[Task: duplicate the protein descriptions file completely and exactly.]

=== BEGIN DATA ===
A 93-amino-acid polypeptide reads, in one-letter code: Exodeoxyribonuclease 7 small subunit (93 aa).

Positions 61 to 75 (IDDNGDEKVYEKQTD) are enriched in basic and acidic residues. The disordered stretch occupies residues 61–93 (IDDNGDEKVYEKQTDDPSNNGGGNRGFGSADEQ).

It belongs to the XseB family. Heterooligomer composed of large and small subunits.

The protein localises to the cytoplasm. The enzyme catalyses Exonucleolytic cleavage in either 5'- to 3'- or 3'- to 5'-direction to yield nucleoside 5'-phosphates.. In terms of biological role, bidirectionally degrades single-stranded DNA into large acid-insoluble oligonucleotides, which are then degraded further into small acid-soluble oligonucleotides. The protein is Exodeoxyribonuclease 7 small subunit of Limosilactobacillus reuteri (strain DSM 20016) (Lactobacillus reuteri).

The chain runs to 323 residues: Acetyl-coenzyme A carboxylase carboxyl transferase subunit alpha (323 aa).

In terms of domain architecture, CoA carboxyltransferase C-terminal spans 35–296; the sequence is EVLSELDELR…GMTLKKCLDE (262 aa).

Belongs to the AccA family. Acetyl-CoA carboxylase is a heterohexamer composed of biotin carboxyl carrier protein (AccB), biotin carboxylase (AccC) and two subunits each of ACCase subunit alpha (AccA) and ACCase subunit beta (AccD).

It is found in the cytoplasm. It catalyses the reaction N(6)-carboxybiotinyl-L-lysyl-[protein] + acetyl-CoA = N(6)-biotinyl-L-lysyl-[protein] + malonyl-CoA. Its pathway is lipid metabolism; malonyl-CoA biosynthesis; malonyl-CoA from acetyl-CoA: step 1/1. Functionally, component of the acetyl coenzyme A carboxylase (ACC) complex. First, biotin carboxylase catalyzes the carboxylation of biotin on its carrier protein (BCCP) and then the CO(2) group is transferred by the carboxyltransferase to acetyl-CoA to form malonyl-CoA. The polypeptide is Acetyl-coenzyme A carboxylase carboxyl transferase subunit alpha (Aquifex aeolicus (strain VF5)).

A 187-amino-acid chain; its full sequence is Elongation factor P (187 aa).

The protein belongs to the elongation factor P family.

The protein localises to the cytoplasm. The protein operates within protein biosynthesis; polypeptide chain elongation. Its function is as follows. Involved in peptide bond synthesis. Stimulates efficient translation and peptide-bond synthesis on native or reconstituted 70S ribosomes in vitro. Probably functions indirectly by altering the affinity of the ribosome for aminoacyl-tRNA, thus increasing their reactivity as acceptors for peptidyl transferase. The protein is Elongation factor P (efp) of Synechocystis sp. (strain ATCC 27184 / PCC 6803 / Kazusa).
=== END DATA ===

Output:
A 93-amino-acid polypeptide reads, in one-letter code: Exodeoxyribonuclease 7 small subunit (93 aa).

Positions 61 to 75 (IDDNGDEKVYEKQTD) are enriched in basic and acidic residues. The disordered stretch occupies residues 61–93 (IDDNGDEKVYEKQTDDPSNNGGGNRGFGSADEQ).

It belongs to the XseB family. Heterooligomer composed of large and small subunits.

The protein localises to the cytoplasm. The enzyme catalyses Exonucleolytic cleavage in either 5'- to 3'- or 3'- to 5'-direction to yield nucleoside 5'-phosphates.. In terms of biological role, bidirectionally degrades single-stranded DNA into large acid-insoluble oligonucleotides, which are then degraded further into small acid-soluble oligonucleotides. The protein is Exodeoxyribonuclease 7 small subunit of Limosilactobacillus reuteri (strain DSM 20016) (Lactobacillus reuteri).

The chain runs to 323 residues: Acetyl-coenzyme A carboxylase carboxyl transferase subunit alpha (323 aa).

In terms of domain architecture, CoA carboxyltransferase C-terminal spans 35–296; the sequence is EVLSELDELR…GMTLKKCLDE (262 aa).

Belongs to the AccA family. Acetyl-CoA carboxylase is a heterohexamer composed of biotin carboxyl carrier protein (AccB), biotin carboxylase (AccC) and two subunits each of ACCase subunit alpha (AccA) and ACCase subunit beta (AccD).

It is found in the cytoplasm. It catalyses the reaction N(6)-carboxybiotinyl-L-lysyl-[protein] + acetyl-CoA = N(6)-biotinyl-L-lysyl-[protein] + malonyl-CoA. Its pathway is lipid metabolism; malonyl-CoA biosynthesis; malonyl-CoA from acetyl-CoA: step 1/1. Functionally, component of the acetyl coenzyme A carboxylase (ACC) complex. First, biotin carboxylase catalyzes the carboxylation of biotin on its carrier protein (BCCP) and then the CO(2) group is transferred by the carboxyltransferase to acetyl-CoA to form malonyl-CoA. The polypeptide is Acetyl-coenzyme A carboxylase carboxyl transferase subunit alpha (Aquifex aeolicus (strain VF5)).

A 187-amino-acid chain; its full sequence is Elongation factor P (187 aa).

The protein belongs to the elongation factor P family.

The protein localises to the cytoplasm. The protein operates within protein biosynthesis; polypeptide chain elongation. Its function is as follows. Involved in peptide bond synthesis. Stimulates efficient translation and peptide-bond synthesis on native or reconstituted 70S ribosomes in vitro. Probably functions indirectly by altering the affinity of the ribosome for aminoacyl-tRNA, thus increasing their reactivity as acceptors for peptidyl transferase. The protein is Elongation factor P (efp) of Synechocystis sp. (strain ATCC 27184 / PCC 6803 / Kazusa).